When the Lord Jesus surrendered his life as an atoning sacrifice for the sin of the world, He cried out “It is finished.” He came to do the work that the Father sent Him to complete, and He completed it. Every bit of it. Not a sin, a sickness or a broken heart was left out. He accomplished it all; there are no doubts in any Christian theologian’s mind concerning the completion of the work of calvary.
As I wrote in “The Cup and the Baptism”, (and if you’re reading this I’m sure you know it anyway) John’s gospel records that He commissioned His disciples with the words: “As the Father sent me, I also send you… Receive the Holy Spirit.” (John 20:22). The Father sent Jesus to do a complete work, and He accomplished it, by the power of the Holy Spirit by whom He was conceived, who came upon him, and in whom He was immersed or “baptized.”
When we were born again, we were “created in Christ Jesus for works prepared beforehand, that we might walk in them.” (Eph 2:10) We believe that the Word of God is truth, so how does scripture compare the ministry of the Church, sent by the Son, with the ministry of Jesus, sent by the Father?
Jesus was “from above” (John 3:31). The Christian who is born again, “of water and the Spirit” (John 3:5) and as such is a “new creation” (2 Cor 5:15), is also born “from above.”
Jesus was the Son of God. Romans 8:14 tells us: “as many as are led by the Spirit of God, they are the sons of God.” We are also joint heirs with Christ: remembering again the Cup and the Baptism, Romans 8: 17 goes on to say: “Now if we are children, then we are heirs–heirs of God and co-heirs with Christ, if indeed we share in his sufferings in order that we may also share in his glory.” Romans 8:29 tells us that He was “The firstborn of many brethren.” If we are sons of God, every resource that the Father made available to Jesus is available to us, His co-heirs; and the fulfilment of every promise is Yes and Amen to us, through Him.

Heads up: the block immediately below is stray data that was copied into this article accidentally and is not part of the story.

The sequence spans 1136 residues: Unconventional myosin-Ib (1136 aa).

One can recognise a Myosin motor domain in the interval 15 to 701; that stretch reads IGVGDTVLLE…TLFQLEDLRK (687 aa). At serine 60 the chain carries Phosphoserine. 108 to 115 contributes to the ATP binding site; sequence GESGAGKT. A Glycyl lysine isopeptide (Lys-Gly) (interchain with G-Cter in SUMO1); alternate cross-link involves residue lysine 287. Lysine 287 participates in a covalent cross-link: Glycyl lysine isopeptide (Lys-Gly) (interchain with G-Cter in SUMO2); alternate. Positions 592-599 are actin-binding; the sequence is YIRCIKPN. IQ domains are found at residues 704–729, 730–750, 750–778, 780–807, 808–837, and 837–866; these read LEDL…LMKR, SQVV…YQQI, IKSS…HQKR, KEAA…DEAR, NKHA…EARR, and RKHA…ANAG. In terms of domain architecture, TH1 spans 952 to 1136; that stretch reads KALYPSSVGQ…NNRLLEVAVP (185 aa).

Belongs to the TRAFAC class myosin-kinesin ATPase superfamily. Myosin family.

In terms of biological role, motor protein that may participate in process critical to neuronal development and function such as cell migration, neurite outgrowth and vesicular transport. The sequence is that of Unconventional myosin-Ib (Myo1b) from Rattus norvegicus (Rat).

Jesus was filled with the Holy Spirit. Luke 4:1 tells us “Then Jesus, being filled with the Holy Spirit, returned from the Jordan and was led by the Spirit into the wilderness.” Because Jesus was conceived of the Holy Spirit as the only begotten Son of God, I have tended to think that Jesus was equipped for ministry through His unique divine nature, and that He did “the works” of God because He also was God. But that isn’t what the bible actually tells us. Luke says that He returned from the wilderness “in the power of the Holy Spirit” (Luke 4:14); Acts 10:38 (also written by Luke, of course) tells us “how God anointed Jesus of Nazareth with the Holy Spirit and with power, who went about doing good and healing all who were oppressed by the devil, for God was with Him.” So we must be clear that the anointing of the Holy Spirit that was poured out ON Jesus and that completely filled Him (baptized Him) is distinct from the divine nature that He was born with. All this is to show that the Christian who is baptised in the Holy Spirit and prioritizes being filled with the Spirit (and dead to the flesh) and led by the Spirit on a daily basis has the same anointing as Jesus. The same Spirit who raised Jesus from the dead lives in us “and gives life to our mortal bodies.” (Romans 8:11)